What I try to cultivate is the ‘pinch-me-I-can’t-believe-this-is-happening’ kind of nervous excitement and confidence that treasure is on the way, but I’ve had ‘Nepal’ in my head for so long that the idea seems tired, though I’m still nearly as stranger to the land as I was when I conceived the idea in January 2008. The things that have helped me the most have been novels and adventure narratives—personal stories—about the region that describe in some detail the protagonist’s experience with that part of the world. I find myself enhancing my imagination with books like ‘Kim’ by Kipling, ‘Caravans’ by Michener, and ‘Into Thin Air’ by Krakauer, knowing full well that my experience will probably not resemble theirs in the slightest. I can work up an excitement thinking that I’m going to the same place where Kim hustled his living and played the intelligence game with his enormous Babu. Similarly I’m chilled with the thought that I’m going to the mysterious land of Everest that didn’t open its borders to the rest of the world until 1949. My best and most attractive imaginings are the ones that focus on a multitude of sharp, brightly colored things, like markets and temples and colorful musicians, and not the ones that focus on the gray of pollution and dust. I know there will be a mix, but until I arrive I will focus on diverse colorful images. The people themselves remain the most enchanting enigma at the moment—I absolutely cannot anticipate how I will be received, though I can only be confident that it will be well.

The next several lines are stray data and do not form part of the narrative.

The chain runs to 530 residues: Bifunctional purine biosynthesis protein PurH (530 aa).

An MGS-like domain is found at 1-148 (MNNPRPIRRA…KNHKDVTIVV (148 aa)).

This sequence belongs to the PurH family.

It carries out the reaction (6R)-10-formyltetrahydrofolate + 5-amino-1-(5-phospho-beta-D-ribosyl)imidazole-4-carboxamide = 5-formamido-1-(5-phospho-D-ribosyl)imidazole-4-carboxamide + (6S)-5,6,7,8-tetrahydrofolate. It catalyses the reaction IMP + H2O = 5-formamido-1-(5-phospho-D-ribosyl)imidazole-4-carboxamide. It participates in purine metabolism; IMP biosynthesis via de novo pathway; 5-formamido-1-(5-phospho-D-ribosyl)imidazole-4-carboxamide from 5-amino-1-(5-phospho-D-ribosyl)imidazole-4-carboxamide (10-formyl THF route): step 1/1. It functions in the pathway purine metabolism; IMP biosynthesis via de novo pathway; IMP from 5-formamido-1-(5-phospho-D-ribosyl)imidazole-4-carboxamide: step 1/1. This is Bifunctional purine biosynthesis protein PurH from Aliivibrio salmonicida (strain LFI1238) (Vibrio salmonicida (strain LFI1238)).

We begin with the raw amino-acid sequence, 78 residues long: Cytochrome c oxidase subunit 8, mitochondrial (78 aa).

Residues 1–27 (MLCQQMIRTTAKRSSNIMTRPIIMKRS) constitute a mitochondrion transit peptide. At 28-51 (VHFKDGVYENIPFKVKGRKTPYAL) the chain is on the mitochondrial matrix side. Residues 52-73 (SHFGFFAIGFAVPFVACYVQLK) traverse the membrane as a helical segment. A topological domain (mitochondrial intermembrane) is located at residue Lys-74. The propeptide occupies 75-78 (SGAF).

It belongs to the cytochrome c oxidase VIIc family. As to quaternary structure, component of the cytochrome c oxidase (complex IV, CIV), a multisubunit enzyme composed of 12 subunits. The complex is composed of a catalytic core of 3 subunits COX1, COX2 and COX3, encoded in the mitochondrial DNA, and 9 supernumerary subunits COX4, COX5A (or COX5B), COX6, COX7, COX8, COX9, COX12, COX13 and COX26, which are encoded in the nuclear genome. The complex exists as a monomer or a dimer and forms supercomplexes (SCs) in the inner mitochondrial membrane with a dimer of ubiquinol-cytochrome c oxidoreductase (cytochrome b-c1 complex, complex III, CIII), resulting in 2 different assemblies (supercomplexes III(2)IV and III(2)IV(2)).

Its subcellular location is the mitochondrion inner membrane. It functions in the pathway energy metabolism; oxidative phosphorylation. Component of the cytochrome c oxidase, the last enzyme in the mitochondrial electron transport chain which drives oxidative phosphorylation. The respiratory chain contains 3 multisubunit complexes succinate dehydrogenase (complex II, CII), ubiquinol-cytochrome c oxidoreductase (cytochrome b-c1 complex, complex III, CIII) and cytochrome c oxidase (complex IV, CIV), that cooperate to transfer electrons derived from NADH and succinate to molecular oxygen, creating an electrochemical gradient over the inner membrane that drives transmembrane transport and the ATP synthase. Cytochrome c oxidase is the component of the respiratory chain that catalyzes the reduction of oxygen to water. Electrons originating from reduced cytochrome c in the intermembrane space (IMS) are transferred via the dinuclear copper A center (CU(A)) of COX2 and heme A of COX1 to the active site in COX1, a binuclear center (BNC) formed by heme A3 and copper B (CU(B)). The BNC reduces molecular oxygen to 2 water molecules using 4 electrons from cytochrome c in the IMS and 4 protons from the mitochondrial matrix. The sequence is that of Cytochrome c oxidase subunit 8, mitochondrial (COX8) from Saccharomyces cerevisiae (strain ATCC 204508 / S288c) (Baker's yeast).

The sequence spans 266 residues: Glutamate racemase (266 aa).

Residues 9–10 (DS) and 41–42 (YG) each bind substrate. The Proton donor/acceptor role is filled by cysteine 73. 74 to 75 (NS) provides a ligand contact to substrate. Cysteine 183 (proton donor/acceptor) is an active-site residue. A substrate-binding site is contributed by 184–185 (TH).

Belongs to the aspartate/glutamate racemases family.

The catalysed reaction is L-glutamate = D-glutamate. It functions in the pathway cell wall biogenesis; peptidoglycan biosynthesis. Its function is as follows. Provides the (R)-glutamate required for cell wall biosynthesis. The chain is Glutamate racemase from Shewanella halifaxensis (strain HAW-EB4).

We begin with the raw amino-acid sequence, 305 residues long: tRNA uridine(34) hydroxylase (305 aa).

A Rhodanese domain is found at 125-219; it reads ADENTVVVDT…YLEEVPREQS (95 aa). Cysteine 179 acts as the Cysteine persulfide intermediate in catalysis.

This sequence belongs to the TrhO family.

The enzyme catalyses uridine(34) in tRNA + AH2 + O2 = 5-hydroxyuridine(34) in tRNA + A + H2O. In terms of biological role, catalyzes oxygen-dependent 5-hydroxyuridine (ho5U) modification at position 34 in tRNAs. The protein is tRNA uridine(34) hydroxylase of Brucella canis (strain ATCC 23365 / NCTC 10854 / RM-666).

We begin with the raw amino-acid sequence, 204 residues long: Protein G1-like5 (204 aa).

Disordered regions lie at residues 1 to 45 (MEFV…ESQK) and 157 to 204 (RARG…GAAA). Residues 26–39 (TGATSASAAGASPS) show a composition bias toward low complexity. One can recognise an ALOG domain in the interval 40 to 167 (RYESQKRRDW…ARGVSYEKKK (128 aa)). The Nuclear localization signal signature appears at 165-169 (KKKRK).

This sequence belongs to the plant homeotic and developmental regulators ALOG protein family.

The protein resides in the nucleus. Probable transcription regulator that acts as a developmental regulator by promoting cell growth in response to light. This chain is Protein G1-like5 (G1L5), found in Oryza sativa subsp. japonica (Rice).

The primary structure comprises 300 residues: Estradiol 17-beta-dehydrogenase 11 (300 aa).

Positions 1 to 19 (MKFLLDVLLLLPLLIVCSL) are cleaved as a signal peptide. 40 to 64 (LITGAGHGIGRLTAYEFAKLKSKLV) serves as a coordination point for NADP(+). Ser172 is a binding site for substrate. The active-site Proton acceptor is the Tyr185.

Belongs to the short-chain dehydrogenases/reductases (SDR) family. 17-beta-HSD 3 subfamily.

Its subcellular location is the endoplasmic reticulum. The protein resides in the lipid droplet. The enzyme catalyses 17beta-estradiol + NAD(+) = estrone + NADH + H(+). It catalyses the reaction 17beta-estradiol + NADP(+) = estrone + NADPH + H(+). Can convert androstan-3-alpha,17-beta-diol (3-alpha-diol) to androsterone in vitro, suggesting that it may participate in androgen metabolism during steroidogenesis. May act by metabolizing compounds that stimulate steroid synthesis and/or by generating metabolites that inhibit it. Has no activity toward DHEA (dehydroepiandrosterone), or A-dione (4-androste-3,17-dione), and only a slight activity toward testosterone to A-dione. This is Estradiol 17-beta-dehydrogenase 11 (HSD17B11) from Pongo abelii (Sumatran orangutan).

Kathmandu has a long and rich narrative history—one that I hardly even begin to understand. The land has been inhabited for thousands of years, and was home to the Buddha himself. It has never been a British colony, and now it’s suffering in the effort to conform its own government to the currently successful governments in the rest of the world. It’s plagued with pollution, poverty, corruption, human inequality, and a lack of the hygienic space that westerners consider bare essential to basic survival, and at the same time it’s embracing some of the demonized habits that come with development, like over-eating, watching too much TV, strikes, and a gradual substitution of traditional identity markers for contemporary western ones (especially in clothes and music). What I’m more interested in, though, are the positive developments—the improvements in healthcare and communication, and the strengthening of traditional identity markers that differentiate Nepalis from Indians or Brits. Music can potentially be a big part of this, and music education will guide the way of the future; not for better or for worse, but for diverse or for mainstream.